We are creatures of habit. We get into our routines. We use many of the same things every day, at the same time, and quickly move onto the next task. We don’t really have time to think about what bacteria may be lurking on our everyday items. We just need them to serve their purpose so we can move on with our days. We can all get a bit lax about cleaning items because we’re in a hurry. We have lots to do! So we don’t make time to regularly sanitize things. But you know what would really slow your roll, put a damper on that to-do list, and have you out of commission for a while? A flu. A cold. Hospitalization due to E. coli poisoning. And that’s just what might happen if you don’t clean those little germ houses (aka regular items) you use every day. That will slow you down far more than the task of just sanitizing these things.
Laziness may not be entirely to blame, though. Many of us just don’t think about some of our products as bacteria habitats. We’re just civilians—we don’t know the details about germs that the National Institute of Allergy and Infectious Diseases does. We have our theories on how germs work and where they live, and we lean on those theories for comfort. They won’t be of much comfort, however, if you do, in fact, get sick. All of the pseudo-science and half-baked ideas in the world won’t actually disinfect that loofa or pull the germs off of those socks. Even though you don’t want to add one more thing to your to-do list, it’s worth it to add this: sanitize these items on a regular basis. Doing so actually isn’t as difficult as you think.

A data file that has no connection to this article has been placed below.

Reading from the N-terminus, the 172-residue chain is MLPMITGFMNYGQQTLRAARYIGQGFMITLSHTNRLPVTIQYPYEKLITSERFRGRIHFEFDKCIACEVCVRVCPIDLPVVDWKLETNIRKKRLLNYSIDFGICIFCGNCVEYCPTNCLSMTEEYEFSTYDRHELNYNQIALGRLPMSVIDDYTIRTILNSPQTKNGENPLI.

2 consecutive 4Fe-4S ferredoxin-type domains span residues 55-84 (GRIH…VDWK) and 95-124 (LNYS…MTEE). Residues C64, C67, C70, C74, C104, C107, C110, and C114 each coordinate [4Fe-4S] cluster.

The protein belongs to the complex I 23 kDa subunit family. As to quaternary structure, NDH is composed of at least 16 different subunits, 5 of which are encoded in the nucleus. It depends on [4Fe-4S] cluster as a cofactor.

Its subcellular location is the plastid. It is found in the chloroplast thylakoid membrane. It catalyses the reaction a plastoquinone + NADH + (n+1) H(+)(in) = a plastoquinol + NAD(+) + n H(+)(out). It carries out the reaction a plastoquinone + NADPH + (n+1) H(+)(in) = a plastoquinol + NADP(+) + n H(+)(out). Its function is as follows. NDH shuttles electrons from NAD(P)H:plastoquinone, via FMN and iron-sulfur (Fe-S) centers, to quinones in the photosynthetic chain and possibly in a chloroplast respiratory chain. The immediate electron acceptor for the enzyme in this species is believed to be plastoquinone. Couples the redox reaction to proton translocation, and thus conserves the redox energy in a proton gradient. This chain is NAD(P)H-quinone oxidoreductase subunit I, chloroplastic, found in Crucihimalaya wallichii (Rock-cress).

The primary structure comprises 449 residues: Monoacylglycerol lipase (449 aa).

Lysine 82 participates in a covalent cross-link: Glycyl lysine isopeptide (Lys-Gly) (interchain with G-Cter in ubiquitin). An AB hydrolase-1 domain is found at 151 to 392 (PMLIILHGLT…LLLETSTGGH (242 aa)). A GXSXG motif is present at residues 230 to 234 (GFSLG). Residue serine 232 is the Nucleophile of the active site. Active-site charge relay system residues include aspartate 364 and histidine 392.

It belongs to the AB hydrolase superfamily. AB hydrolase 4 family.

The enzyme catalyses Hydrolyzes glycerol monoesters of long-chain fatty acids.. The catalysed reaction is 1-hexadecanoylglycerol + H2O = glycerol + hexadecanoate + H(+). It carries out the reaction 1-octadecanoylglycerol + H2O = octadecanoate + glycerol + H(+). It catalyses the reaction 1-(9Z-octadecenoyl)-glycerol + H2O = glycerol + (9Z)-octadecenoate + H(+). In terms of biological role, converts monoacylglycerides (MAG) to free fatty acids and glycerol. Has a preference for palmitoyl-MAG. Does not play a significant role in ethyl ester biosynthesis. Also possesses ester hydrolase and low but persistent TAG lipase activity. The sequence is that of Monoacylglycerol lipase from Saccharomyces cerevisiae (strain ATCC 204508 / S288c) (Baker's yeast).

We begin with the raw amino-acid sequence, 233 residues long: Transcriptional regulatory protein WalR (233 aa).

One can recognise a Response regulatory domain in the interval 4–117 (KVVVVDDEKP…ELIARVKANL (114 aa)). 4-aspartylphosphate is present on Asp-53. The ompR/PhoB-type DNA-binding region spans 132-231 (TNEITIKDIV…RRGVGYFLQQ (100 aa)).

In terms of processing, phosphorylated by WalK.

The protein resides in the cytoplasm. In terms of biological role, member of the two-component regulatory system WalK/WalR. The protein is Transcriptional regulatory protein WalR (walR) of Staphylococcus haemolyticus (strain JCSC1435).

Your dog walks out on the dirty streets and cuddles up in this blanket. Your partner passes out in it and drools on it. Maybe your kids eat snacks on it, and aren’t really diligent about containing their crumbs and juice. That little throw blanket on your couch sees a lot of action, so toss it in the laundry with your main linens.